Despite our awareness of problems with predictability, the public's real emotional problem still remains. How can they be told that the "experts" they look to for protection cannot define who needs to be kept off the streets? The burden falls on judges, mental health workers and prison changers to take the lead in dispelling the myths of predictability of dangerousness.[2]

In the short range, we suggest three ways to begin to dispel the myths and deal with the concrete realities of defining, categorizing and responding to violent behavior:

(1) Encourage research to reveal statistics on overprediction of dangerousness. Utilize the findings for public education.

(2) Limit discretion by shifting the emphasis from "dangerous people" to violent behavior. Raise consciousness about cultural and institutionalized violence and support statutes that categorize violent crimes on the basis of harm done, rather than the individual lawbreaker's personal characteristics.

(3) Actively challenge the concept of "special prisons" and classification procedures in general, which label certain prisoners as "special offenders." Such labels focus on the individual as a predictable, unchanging, "sick" and dangerous object requiring treatment rather than as a human being exhibiting behavior generated in part by the violent society of prison.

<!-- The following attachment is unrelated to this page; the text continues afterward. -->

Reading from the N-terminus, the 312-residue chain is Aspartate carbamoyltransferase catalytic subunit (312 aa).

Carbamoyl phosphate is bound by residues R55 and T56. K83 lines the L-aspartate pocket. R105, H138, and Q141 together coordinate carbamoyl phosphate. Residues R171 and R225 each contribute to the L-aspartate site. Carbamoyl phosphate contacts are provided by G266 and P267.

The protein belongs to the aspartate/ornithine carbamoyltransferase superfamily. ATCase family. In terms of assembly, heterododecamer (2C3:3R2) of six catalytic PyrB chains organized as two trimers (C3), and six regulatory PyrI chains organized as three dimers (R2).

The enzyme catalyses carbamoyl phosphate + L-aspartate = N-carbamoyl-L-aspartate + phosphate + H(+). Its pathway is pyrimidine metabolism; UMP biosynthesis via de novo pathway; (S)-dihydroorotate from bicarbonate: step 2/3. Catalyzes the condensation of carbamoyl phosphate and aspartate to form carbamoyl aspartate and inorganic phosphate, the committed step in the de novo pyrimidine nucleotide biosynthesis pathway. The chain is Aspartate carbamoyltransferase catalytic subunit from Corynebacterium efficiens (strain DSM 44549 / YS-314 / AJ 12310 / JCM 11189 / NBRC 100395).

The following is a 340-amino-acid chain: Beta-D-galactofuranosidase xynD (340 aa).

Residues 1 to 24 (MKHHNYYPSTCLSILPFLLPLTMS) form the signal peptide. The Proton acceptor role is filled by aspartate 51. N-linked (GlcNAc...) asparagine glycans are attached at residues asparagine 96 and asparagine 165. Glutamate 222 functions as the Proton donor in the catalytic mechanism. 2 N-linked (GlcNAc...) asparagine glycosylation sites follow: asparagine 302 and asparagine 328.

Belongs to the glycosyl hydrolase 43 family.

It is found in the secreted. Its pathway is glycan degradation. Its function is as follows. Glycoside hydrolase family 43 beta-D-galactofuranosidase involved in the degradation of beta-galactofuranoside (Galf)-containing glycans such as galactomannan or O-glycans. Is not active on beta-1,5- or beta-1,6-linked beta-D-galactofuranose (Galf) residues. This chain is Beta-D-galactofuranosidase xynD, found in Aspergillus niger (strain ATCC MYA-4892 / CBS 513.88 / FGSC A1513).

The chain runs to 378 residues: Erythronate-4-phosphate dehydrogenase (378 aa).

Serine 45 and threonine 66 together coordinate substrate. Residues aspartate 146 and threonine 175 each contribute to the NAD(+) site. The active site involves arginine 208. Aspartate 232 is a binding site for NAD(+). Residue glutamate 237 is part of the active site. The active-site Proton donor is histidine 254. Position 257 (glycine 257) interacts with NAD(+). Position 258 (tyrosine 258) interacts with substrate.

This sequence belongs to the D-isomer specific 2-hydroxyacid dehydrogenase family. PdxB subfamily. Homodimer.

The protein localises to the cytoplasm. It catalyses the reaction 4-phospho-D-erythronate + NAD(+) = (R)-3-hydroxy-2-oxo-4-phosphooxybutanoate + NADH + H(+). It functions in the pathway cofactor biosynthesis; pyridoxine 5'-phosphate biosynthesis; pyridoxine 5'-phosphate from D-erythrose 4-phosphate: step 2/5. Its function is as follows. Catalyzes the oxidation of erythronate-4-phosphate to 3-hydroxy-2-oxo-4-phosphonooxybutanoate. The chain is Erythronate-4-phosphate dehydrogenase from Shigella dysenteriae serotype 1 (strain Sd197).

Research challenging overprediction

Research can be cited which points to the myth of dangerousness. Many studies have established the lack of proof of predictive skills on the part of psychiatrists and others. In advocating decarceration and excarceration strategies, the following studies are useful:

The American Psychiatric Association Task Force on Clinical Aspects of the Violent Individual. [3] This report, released in November 1974, concluded that predictions of dangerousness are fundamentally of very low reliability. With few exceptions they are predictions of rare or infrequent events.